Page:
As the MPs, MLAs, and MHRs who travel to an upper chamber do so, they are often rowdy, taking their time to represent their freedom as elected representatives. Once they arrive, they must stand at the back of the chamber in the UK, Canada and Australian bicameral states behind the bar of the Senate/House/Council chamber. In New Zealand, Queensland and some island states they sit in a chamber or even sometimes outside. In New Zealand, the MPs are actually kept in their seats not only by locking the door but putting barriers up the aisle – this isn’t to my knowledge found anywhere else, though it’s possible the door is locked in other realms.

In Canada, Australia, New Zealand, the Canadian provincial parliaments and some Australian States the prime minister sits next or near to the Queen’s representative and sometimes even hand her the speech personally. In the UK, the bewigged and robed Lord Chancellor gives the speech to the Queen while the prime minister is stood behind the bar of the House of Lords.

While most male Governor-Generals wear a senior local military uniform (some, in the island realms, look remarkably colonial), the male Lieutenant-Governor in British Columbia wears court dress – in this case, the Windsor uniform.

A few more general thoughts: the UK and at the least British Columbia have much more shouting than the rest – everywhere else does it much more calmly. Not entirely sure why that is, but I’m not criticising it. While strange at first, I’ve rather warmed to it now.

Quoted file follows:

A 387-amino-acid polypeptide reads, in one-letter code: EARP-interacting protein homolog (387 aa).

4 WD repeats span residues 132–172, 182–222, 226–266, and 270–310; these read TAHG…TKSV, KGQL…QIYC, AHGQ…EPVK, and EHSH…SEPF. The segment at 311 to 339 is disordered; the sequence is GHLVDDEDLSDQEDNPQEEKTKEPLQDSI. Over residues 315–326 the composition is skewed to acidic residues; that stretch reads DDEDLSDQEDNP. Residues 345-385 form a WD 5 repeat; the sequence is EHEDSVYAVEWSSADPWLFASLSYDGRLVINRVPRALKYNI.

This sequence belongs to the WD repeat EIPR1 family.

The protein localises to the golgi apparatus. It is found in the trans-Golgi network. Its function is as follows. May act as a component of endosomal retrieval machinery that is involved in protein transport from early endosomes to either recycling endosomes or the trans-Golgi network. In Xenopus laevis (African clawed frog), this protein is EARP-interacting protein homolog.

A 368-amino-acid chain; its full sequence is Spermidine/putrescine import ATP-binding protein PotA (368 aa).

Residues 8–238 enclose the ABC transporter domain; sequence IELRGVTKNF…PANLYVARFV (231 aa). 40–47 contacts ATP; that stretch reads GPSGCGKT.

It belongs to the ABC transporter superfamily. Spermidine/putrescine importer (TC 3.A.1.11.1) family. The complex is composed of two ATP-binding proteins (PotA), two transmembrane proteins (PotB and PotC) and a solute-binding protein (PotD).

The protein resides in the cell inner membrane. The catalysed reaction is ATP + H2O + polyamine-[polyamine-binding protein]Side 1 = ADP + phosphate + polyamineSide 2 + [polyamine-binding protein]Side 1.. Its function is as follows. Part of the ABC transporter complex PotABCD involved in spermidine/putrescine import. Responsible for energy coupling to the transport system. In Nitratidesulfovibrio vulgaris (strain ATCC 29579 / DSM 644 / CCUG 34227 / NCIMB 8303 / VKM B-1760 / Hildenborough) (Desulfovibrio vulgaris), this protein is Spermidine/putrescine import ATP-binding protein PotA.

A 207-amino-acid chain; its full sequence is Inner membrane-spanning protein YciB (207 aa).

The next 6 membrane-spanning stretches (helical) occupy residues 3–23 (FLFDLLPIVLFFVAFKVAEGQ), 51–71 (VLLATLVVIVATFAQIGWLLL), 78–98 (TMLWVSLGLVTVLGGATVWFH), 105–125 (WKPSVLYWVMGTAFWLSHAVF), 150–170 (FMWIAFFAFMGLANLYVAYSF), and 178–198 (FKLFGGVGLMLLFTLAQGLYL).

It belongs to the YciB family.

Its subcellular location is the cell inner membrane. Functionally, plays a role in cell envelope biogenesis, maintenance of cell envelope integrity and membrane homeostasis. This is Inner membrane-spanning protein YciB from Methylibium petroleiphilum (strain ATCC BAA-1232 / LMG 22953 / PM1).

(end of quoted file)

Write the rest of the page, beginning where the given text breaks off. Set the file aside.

The Origins

The Queen/Governors-General/Governors traditionally give their speeches in the upper house because the Sovereign, back in the 17th Century and before, could take part in the proceedings of the House of Lords and sometimes did. Originally, the House of Lords developed from the King’s Council after all. When the Sovereign used to summon parliament for a new session, whether it was after an election or not, they announced their reasons for summoning parliament – years could go by without parliament being summoned.

The tradition of Black rod having the door slammed in his face is often attributed to the attempted arrest by King Charles and the Serjeant-at-Arms of five MPs in 1642, but that was actually the origin of the rule that the Sovereign could not enter the House of Commons. The door-slamming comes from a combination of 1628, when the Commons took offence that they were summoned by someone of lesser status than Black rod, and 1641, when Black rod entered without his rod and before he was invited. The Commons took exception and required that he knock three times and await the invitation to enter, slamming the door in his face to make a point.

*Held by the Justice Secretary, the Leader of the House of Commons, the Deputy Prime Minister and the Leader of the House of Lords respectively. The current Deputy Prime Minister Nick Clegg – for the first time in recorded history – as the Lord President of the Council chose to stay in the Commons so that he would appear with his coalition partner David Cameron rather than walk in procession with the Queen.

**Interestingly, Black rod in Victoria didn’t have a black rod until 1951. Before then, he had his back to the door and kicked it with his heel three times!